Spirituality in the Anime Blogosphere: Mathematical God of GitS, Religion in Gundam, and the Good Shepherd in Fate/Zero
Aelysium examines Ghost in the Shell and takes apart a Tachikoma’s theory of mathematics and God. [Anime Elysium]
Rocklobster approves of how religion is portrayed in Gundam oo. [Lobster Quadrille]
Tommy thanks God (more than once) for a great Colossalcon, as he shifts the direction of his blog more toward convention talk. [Anime Bowl]
I believe GAR GAR Stegosaurus is the only blog to really mention the reading of Psalms 23 at the end of episode 23 of Fate/Zero. [GAR GAR Stegosaurus]
Ghostlightning continues his revisit of Cowboy Bebop, detailing why episode 23, involving a religious cult based on Heaven’s Gate, is similar and superior to the Cowboy Bebop film. [We Remember Love]
As part of the Spirituality in the Anime Blogosphere series of posts, each week, Beneath the Tangles links to writings about anime and manga that involve religion and spirituality. If you’ve written such a piece or know of one, please email TWWK if you’d like it included.
Not long ago, I posted a beautiful anime-style short. Following a trail from Twitter, I was led to the site where it was featured, and to my surprise, it was Rober Ebert’s website. But, I was only surprised for a second – after all, the nation’s leading film critic (and the first to ever win the Pulitzer Prize) has championed anime for many years and Anime News Network has described him as a closet otaku. He even wrote an article entitled “The Beauty of Anime.” In fact, aside from John Lasseter, there’s likely no more powerful voice for anime in U.S. mainstream culture.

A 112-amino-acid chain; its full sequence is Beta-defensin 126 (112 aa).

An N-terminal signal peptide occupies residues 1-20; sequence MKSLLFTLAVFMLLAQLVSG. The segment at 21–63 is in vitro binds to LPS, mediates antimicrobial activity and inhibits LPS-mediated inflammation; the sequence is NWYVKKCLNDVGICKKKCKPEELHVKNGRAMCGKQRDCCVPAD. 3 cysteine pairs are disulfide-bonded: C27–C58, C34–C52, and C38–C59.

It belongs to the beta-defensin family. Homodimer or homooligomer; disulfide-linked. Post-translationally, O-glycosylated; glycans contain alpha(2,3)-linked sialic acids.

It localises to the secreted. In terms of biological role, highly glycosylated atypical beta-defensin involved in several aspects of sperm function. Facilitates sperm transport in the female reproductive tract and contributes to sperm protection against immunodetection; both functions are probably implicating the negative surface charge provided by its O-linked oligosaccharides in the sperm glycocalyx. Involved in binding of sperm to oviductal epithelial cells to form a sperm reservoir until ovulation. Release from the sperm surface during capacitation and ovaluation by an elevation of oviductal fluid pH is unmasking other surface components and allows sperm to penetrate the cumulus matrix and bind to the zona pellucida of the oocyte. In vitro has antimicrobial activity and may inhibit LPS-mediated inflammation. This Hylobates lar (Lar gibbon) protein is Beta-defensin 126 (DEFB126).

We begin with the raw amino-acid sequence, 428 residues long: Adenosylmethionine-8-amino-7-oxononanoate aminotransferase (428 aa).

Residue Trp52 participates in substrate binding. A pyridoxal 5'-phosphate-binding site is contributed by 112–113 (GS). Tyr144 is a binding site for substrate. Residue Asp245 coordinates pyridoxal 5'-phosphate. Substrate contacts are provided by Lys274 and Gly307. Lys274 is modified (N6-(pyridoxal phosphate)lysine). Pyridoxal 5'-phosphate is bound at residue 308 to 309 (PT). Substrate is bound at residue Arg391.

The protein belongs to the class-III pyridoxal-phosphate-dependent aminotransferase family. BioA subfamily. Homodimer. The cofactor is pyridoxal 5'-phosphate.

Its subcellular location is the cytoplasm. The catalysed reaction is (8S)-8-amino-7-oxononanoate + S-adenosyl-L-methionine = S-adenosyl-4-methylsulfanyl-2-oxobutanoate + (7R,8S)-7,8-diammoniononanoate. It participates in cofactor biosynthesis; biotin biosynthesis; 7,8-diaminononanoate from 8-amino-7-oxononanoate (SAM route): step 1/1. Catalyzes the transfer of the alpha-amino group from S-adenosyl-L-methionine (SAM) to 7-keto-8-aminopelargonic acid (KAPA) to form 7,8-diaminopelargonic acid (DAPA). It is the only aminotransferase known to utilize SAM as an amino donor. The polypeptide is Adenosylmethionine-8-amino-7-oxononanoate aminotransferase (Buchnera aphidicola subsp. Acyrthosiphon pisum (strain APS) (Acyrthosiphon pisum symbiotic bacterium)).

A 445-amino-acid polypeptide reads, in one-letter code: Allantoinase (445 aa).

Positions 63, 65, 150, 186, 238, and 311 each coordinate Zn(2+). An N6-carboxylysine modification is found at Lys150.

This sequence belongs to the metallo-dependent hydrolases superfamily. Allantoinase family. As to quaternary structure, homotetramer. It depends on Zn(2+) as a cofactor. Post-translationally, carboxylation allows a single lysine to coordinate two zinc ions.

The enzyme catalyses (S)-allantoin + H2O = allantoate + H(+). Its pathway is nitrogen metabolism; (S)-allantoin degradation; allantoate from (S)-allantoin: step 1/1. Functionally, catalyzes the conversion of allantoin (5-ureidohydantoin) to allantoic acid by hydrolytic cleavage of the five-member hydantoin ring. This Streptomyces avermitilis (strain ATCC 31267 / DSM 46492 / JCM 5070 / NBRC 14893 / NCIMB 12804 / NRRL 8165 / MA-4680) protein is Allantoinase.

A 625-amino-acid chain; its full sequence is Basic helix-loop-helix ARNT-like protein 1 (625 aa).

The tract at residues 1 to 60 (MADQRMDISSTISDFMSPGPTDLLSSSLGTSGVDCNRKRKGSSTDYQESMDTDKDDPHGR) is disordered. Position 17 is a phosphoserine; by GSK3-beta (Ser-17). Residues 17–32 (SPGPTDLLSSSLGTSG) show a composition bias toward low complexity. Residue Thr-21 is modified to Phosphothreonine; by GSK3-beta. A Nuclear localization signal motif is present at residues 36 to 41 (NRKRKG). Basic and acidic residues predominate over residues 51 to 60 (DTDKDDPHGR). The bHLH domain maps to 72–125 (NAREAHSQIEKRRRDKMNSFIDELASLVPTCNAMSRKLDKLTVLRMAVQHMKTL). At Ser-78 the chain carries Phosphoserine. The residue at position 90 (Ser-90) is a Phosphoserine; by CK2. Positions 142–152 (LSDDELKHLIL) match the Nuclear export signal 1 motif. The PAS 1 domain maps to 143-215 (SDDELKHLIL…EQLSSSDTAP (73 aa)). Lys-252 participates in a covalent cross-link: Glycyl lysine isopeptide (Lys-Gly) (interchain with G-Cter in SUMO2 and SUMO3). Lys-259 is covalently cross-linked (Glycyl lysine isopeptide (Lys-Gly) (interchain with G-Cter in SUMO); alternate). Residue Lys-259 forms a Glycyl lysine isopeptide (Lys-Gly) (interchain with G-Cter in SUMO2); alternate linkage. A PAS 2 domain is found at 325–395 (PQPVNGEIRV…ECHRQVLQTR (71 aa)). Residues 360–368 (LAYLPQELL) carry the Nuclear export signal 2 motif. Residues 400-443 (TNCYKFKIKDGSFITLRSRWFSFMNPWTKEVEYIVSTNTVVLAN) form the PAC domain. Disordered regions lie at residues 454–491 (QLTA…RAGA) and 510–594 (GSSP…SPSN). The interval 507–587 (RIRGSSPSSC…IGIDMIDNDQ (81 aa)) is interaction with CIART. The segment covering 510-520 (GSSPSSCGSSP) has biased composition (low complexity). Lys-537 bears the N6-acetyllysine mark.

Roger Ebert should be familiar to most of you. Forbes called him American’s #1 pundit (and in the Internet age, that designation is no small feat). Then again, maybe I recognize him better than most because I religiously watched “At the Movies” as a child, wanting to weekly see him duke it out with his first partner, Gene Siskel. Later, I continued to watch (and then read) because I realized: a) I agreed with him much more than not; b) even when I didn’t agree, I learned something from his reviews; and c) his writing is clear, calculated and wonderful. Even if you’re not familiar with Ebert, you certainly are with his (official) trademark of the “thumbs up” and “thumbs down,” regarding movie recommendations.
When Ebert discusses anime films, he comes at it as an admirer of the form, as when he reviewed Ghost in the Shell or selected Akira as a “video pick of the week.” The Great Movies section of his web site, which itself has become widely admired, includes both My Neighbor Totoro and Grave of the Fireflies on this list. Think of that – two anime among a U.S. movie’s critics best movies of all time. Read how he ends the Grave of the Fireflies review: Read the rest of this entry